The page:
The International Monetary Fund is putting pressure on the eurozone to ease Greece?s bailout terms, according to a report in the Wall Street Journal.
?The IMF pressure – which officials said has been clear in private discussions among Greece’s official lenders – comes in response to mounting evidence that Greece’s deep recession has thrown the country’s bailout program woefully off track from targets set earlier this year,? according to WSJ?s Matthew Dalton and Costas Paris.
The IMF wants Greece?s debt to be reduced to ?sustainable? levels before it releases more funding as part of the Greek program but this involves options which some eurozone countries are not comfortable with.
The IMF now wants to see the government debt ratio close to 100% of gross domestic product in 2020, when Greece is supposed to have finished repaying EUR33 billion in loans to the IMF, officials told the WSJ. This is 20% percentage points lower than when the IMF and its European partners agreed on the second Greek bailout in February.
But with Greece in deep recession, it would need a substantial change to the Greek program to put the country?s debt on a sustainable path.
?The mildest would be another cut on the interest rate Greece must pay on the bailout loans from euro-zone governments. Greece is set to pay over EUR39 billion in interest payments from 2012 through 2014,? reports the WSJ.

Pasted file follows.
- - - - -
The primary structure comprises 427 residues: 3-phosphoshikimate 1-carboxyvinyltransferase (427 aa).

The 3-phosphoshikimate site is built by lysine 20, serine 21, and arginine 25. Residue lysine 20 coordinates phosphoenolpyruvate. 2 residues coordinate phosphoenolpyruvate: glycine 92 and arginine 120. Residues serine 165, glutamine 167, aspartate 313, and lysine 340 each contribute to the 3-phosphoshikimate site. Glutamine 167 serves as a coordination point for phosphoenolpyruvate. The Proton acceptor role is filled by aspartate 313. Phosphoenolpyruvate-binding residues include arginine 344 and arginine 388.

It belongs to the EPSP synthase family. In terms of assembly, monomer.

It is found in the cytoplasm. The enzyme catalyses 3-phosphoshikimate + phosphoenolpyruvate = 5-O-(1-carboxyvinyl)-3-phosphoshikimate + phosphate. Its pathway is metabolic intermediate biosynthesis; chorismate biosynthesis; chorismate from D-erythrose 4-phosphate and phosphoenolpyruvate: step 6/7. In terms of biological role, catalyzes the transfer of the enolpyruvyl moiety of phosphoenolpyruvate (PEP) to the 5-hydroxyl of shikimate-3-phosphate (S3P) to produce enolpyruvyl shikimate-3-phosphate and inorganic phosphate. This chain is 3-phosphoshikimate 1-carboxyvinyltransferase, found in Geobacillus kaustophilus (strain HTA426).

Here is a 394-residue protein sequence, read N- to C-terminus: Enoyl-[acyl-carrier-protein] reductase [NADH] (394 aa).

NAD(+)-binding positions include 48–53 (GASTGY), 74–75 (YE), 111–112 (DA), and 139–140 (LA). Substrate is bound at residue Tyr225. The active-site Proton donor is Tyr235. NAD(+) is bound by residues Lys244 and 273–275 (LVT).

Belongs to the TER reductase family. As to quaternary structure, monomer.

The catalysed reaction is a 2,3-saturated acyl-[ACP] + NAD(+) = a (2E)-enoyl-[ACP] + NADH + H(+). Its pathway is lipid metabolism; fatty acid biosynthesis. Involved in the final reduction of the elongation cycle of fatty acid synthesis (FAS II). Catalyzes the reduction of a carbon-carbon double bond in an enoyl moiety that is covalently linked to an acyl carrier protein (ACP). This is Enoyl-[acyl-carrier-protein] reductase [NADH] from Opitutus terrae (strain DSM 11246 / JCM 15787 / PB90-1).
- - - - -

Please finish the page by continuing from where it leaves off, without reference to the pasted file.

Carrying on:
Another option is for eurozone countries to accept haircuts on the bilateral loans they have made to Greece as part of the package.
?The more politically controversial options include having the European Central Bank and the euro zone’s national central banks accept a 30% reduction in their Greek bonds, which have a face value of about EUR50 billion, said one official familiar with the discussions,? write Dalton and Paris.
Another option is for the European Stability Mechanism to take on the 50 billion euros that is destined for the recapitalization of Greek banks, which until now has been recorded as state debt.
For this option, though, the eurozone has to wait until September 12, when Germany?s constitutional court will rule on whether the ESM is compatible with the country?s legislation.
Until then, the IMF and its eurozone partners will wait to see if Greece lives up to its bailout commitments.
“If it’s another case of false Greek promises,» an official familiar with the talks told the WSJ, «what will happen is that the existing funding will stop and Greece will find itself outside the euro zone.”